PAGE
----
sleep deprivation effects...the Brutal Truth

Dalai Lama once said; “Sleep is the best meditation.” But few people have the dedication of a monk and the time required for a “still” mind, body and soul.

Yet the effects of, are so detrimental…that to not find a way to slow down, could potentially kill you. While that’s the extreme effect of…the reality is…sleep deprivation causes diseases down to car accidents. And finding a way to squeeze in more could literally save not only your life, but someone else’s.

Below you’ll discover some jolting but proven realities of this all too common disorder. If you’re suffering from a lack of…don’t just reach for a cup of coffee or an energy drink; spend the minimal effort and time required to get to the root of the problem before it’s too late.

How Lack of Sleep Affects Your Health

Lack of sleep has both negative and physical effects on you. It affects your day-to-day functioning. Getting enough quality sleep is essential. When you don’t, you feel groggy, exhausted, emotional and then your physical health becomes weakened because of it.

Lack of sleep increases your risk of heart disease and other health problems such as:

Sleep Apnea. A respiratory problem that interrupts sleep, and can lead to many health problems if left untreated.

Heart attack and stroke. People with sleep apnea have a higher risk of having a heart attack. Sleep apnea disrupts how your body gets oxygen, making it hard for your brain to control blood flow in your arteries and the brain.

Type 2 diabetes. Diabetes is common to people who have sleep apnea. If you are obese, your risk for both sleep apnea and diabetes are higher.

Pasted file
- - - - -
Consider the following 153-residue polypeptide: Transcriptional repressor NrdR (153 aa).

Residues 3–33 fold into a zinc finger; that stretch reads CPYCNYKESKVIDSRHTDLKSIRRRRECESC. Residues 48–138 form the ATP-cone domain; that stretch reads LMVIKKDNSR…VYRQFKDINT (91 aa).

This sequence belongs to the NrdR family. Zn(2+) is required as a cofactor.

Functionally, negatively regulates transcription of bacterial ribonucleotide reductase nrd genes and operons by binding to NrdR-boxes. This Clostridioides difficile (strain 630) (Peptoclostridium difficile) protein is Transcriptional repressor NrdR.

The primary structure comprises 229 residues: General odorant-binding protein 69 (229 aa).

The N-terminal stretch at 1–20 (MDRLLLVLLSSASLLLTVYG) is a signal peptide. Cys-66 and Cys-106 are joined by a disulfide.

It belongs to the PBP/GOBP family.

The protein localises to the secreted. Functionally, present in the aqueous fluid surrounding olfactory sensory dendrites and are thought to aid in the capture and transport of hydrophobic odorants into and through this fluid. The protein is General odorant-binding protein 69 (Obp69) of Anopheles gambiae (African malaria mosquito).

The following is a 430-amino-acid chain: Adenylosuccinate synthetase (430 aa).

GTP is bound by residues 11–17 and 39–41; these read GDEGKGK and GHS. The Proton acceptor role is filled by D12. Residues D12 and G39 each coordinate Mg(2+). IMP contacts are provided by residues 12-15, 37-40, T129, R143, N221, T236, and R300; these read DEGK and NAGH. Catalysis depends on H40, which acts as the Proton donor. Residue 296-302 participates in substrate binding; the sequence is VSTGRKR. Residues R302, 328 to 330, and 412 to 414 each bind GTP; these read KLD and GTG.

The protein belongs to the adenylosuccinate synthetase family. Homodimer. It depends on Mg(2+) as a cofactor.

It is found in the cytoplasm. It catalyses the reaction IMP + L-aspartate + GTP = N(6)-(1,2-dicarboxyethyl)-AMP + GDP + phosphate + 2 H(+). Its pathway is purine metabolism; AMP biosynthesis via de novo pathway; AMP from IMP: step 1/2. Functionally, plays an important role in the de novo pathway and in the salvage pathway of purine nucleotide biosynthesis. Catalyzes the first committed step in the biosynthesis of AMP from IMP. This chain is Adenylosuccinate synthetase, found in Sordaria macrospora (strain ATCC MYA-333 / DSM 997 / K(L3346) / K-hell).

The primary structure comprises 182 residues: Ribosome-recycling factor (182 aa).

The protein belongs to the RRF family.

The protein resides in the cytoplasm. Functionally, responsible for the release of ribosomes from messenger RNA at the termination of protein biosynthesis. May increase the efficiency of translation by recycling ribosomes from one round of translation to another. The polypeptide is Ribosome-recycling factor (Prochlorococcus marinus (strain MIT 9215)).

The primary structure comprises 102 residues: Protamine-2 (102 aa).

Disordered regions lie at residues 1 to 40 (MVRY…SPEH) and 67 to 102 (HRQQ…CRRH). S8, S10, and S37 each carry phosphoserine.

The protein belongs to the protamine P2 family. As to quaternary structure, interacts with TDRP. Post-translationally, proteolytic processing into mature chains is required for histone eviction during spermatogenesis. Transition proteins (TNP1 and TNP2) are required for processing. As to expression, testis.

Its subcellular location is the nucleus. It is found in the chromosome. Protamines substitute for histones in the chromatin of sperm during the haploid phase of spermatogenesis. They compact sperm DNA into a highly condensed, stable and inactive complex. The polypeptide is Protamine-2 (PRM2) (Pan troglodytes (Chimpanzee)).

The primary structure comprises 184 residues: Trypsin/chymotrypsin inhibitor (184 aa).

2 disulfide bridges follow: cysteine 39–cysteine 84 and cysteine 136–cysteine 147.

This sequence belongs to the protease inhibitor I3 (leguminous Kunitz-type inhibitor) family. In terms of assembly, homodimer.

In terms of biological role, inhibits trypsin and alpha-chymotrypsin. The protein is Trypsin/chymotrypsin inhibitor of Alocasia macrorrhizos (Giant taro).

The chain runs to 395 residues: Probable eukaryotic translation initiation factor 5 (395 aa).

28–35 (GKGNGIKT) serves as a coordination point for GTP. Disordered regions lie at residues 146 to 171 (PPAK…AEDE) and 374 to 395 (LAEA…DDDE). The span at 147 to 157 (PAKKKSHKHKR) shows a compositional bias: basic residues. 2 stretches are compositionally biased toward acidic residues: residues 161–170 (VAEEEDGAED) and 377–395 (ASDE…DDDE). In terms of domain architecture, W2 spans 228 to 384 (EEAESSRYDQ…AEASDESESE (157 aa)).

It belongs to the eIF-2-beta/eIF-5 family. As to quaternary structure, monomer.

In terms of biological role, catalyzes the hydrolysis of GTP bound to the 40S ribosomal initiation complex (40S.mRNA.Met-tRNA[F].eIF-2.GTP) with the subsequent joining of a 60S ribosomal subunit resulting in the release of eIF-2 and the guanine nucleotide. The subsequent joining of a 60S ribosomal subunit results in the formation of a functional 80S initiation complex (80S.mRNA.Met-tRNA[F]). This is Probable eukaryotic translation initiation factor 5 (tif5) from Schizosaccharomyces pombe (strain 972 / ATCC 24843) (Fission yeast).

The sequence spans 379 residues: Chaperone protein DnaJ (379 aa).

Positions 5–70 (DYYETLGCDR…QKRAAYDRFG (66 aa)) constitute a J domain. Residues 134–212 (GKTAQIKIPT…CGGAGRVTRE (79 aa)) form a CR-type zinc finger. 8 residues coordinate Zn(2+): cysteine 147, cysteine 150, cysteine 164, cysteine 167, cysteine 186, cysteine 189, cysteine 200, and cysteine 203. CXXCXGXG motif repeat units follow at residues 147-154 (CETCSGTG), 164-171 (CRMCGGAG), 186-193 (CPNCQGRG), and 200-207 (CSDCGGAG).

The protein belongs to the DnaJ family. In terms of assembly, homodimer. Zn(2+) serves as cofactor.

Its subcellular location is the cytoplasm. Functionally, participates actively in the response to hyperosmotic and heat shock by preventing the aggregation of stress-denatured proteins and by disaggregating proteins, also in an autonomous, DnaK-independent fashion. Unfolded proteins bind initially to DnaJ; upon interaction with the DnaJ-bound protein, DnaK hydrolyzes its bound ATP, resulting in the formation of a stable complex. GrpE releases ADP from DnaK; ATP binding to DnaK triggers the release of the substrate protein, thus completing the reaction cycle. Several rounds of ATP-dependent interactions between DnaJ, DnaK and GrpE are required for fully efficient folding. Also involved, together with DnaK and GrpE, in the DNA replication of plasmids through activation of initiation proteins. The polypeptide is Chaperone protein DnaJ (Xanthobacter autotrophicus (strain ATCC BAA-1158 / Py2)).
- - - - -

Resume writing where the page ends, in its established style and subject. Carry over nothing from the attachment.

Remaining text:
High blood pressure. Sleep apnea can make high blood pressure worse. When you can’t breathe well in your sleep, your levels of oxygen in your blood drops, increasing your blood pressure. High blood pressure increases your risk of having a stroke.

Weight gain. Extra pounds raise your chances of getting sleep apnea. Having sleep apnea makes it harder to slim down.

Lack of focus. Your lack of sleep can cause you to feel groggy, raising your risk of falling asleep at your desk or behind the wheel of your car.

Lower sex drive. Men with sleep apnea often have low testosterone levels.

Cells appear 10 years older. Lack of sleep can lead to lackluster skin, fine lines, and dark circles under the eyes. Chronic lack of sleep allows the body to release the excess stress hormone cortisol which breaks down skin collagen that keeps skin smooth and elastic.

Depression and anxiety. People who don’t get enough sleep are ten times more likely to develop depression and anxiety disorders.

Decreased immune function and greater risk for illness. According to the Mayo Clinic, when you don’t get enough sleep your immune system decreases, increasing your risks for catching the flu and common colds.

Increased risk of heart attack, angina and stroke. Long-standing sleeplessness is associated with increased heart rate, increase in blood pressure and higher levels of certain chemicals linked with inflammation that can put extra strain on your heart.

Increased risk of accidents and death. Lack of sleep affects your concentration, making it harder to stay focused when driving.

Increased risk for breast cancer. A connection between shorter sleep patterns and an increased risk or recurrence of breast cancer tumors has been found.

High blood pressure. Hypertension can be linked to shorter sleep cycles.

Obesity. People who tend to sleep less are more likely to overeat and make poor food choices.

Lack of sex drive. Men and women who don’t get enough sleep or quality sleep often have lower libidos and are less interested in sex.

Increases stress. Lack of sleep contributes to more stress, which in turn leads to less sleep.

Overall emotional health. Those who get a poor night’s sleep often feel irritable and moody, which in turn projects onto others.

It’s amazing what happens when such a simple thing as closing our eyes and sleeping doesn’t occur. Our physical, mental and emotional health all suffer, as well as our relationships and our work.

To find out more and getting a good night’s sleep…read “How to Sleep Better.